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Michael G. Mackenzie                     (504) 861-9617                  E-mail: mgmjjm@earthlink.net

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The 3rd in a series of short monthly  essays
by
 Mike Mackenzie

BUYING IN TO "PRODUCING PROPERTIES"

Producing properties, in the oil patch, are leases upon which are wells producing oil and/or gas. If you're presented with the opportunity to participate in the purchase of one of these leases, you should review it as carefully as accessible information allows.

For the probable future production from the active wells, have a reservoir engineer or a geologist with production experience analyze the past production histories of the reservoirs to predict the future. For a history of steady depletion, this can be done by drawing graphs. For relatively new completions with short producing histories, volumetric calculations can be used to estimate future production.

It's best to consider properties with at least several producing wells. If only one or two are producing, there's a risk that all or half of the revenue stream will shut down if one well ceases. Production can end for "mechanical" reasons (pipe dropped into the hole, casing leaks and etc.).

And consider that there is always a cost to produce wells. In old fields, pumps, water or gas injection, and compressors are production enhancers that you'll be paying for.

Many sellers of producing properties tout "additional potential" which often refers to "behind pipe" reservoirs that have not yet been produced.

Be sure to require analyses confirming that these reservoirs have not already been depleted by other, nearby wells in the Field.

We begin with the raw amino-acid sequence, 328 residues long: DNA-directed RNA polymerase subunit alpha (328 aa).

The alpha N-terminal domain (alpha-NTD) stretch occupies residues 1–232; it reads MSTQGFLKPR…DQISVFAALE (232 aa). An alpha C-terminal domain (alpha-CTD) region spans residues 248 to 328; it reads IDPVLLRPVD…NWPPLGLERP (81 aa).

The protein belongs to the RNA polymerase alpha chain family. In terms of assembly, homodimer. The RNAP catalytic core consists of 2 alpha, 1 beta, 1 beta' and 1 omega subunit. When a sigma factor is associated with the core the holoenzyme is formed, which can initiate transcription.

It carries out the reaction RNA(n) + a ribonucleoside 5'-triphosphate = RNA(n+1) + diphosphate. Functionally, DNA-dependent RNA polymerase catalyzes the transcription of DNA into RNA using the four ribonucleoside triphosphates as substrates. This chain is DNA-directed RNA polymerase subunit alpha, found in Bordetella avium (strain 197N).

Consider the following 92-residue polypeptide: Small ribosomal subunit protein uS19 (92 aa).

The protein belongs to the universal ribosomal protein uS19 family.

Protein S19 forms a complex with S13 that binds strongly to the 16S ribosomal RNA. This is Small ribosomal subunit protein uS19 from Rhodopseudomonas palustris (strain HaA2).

It's worthwhile to inquire about the surface condition of the lease. If it's replete with rusting well-heads, old pipe, oil blackened test pits and the like, what will cleanup costs be at abandonment? How many wells will have to be plugged and at what cost? Does the landowner's lease have onerous requirements as to how the place has to be left before the operators can leave?

Make realistic estimates of oil and gas future prices. Then reduce this by 20%, or maybe more, to cover your bet. Many buyers simply buy on the basis of the number of years it will take at the current revenue stream to recover investment.

All the data needed may be hard to get - particularly in old fields. But I think a little checking can uncover at least some of the more uncoverable info.

Let me know what you'd like to hear about.                                                                                                                                                     Mike Mackenzie

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